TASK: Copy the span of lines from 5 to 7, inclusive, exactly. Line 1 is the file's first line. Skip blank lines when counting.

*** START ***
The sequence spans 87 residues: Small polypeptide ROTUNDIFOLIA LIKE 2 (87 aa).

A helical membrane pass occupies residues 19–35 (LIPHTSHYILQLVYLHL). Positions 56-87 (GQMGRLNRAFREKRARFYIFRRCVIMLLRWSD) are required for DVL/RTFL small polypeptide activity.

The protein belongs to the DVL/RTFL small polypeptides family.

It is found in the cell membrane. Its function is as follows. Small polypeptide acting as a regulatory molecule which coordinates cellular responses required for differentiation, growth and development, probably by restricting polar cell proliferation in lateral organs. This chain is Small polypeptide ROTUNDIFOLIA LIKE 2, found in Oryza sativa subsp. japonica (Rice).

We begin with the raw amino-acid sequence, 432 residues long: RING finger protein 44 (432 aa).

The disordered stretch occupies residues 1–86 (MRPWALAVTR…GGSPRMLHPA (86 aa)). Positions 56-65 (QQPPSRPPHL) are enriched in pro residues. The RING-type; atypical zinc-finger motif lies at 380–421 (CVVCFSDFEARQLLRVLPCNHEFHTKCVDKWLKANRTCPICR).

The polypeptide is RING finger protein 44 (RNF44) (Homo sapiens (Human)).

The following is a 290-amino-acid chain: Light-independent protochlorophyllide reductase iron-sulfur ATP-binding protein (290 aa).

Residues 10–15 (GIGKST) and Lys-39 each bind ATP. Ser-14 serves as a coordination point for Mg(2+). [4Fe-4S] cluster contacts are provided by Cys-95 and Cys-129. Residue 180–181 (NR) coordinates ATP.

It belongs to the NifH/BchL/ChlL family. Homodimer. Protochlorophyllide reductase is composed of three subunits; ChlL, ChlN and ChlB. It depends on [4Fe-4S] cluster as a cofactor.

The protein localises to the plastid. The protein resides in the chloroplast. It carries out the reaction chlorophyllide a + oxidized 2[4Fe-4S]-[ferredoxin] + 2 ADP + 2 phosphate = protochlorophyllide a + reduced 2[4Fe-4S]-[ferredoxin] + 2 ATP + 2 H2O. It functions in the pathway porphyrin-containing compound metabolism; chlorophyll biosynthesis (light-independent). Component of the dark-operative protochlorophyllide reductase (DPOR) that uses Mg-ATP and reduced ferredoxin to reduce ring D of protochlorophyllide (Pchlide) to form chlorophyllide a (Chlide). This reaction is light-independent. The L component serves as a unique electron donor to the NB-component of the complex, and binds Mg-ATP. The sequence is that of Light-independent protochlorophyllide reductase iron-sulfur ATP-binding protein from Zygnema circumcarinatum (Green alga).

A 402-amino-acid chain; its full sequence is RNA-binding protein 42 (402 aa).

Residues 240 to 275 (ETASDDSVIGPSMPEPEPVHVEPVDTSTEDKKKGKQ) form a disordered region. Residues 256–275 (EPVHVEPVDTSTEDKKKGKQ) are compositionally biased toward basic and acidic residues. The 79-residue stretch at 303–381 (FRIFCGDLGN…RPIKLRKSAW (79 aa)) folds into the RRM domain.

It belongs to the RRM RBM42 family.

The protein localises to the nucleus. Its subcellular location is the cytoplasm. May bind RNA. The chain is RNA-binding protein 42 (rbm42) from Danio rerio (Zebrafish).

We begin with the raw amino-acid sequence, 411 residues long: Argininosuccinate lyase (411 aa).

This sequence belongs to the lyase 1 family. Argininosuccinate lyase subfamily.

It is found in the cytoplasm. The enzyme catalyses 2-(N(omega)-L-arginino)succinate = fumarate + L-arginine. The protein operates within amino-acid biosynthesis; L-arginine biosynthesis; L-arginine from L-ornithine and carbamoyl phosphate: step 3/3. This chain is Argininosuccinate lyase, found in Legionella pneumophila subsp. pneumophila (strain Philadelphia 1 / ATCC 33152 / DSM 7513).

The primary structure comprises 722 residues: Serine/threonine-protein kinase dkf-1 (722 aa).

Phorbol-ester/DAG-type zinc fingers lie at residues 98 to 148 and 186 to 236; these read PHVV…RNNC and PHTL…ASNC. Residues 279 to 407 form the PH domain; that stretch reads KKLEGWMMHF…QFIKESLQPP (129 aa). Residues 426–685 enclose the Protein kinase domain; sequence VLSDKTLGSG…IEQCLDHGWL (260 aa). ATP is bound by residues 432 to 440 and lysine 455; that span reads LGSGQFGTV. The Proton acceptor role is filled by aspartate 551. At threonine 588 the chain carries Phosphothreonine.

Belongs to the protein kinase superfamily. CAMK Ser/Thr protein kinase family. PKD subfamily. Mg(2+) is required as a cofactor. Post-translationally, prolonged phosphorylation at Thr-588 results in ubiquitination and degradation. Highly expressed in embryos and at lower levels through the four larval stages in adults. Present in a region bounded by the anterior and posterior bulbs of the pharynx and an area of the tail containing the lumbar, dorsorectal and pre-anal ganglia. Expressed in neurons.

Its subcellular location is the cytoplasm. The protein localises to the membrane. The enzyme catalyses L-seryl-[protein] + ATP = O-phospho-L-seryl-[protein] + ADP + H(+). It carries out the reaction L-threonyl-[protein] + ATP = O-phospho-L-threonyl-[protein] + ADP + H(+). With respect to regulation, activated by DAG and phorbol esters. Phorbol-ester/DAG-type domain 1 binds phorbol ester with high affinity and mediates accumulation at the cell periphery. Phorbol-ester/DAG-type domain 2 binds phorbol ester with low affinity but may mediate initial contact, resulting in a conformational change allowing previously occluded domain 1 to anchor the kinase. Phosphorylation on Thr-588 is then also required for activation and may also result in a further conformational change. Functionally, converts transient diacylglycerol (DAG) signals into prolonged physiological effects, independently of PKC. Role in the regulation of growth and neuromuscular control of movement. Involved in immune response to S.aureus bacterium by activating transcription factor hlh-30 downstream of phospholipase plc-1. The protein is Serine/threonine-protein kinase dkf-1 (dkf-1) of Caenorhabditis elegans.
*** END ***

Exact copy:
We begin with the raw amino-acid sequence, 432 residues long: RING finger protein 44 (432 aa).

The disordered stretch occupies residues 1–86 (MRPWALAVTR…GGSPRMLHPA (86 aa)). Positions 56-65 (QQPPSRPPHL) are enriched in pro residues. The RING-type; atypical zinc-finger motif lies at 380–421 (CVVCFSDFEARQLLRVLPCNHEFHTKCVDKWLKANRTCPICR).

The polypeptide is RING finger protein 44 (RNF44) (Homo sapiens (Human)).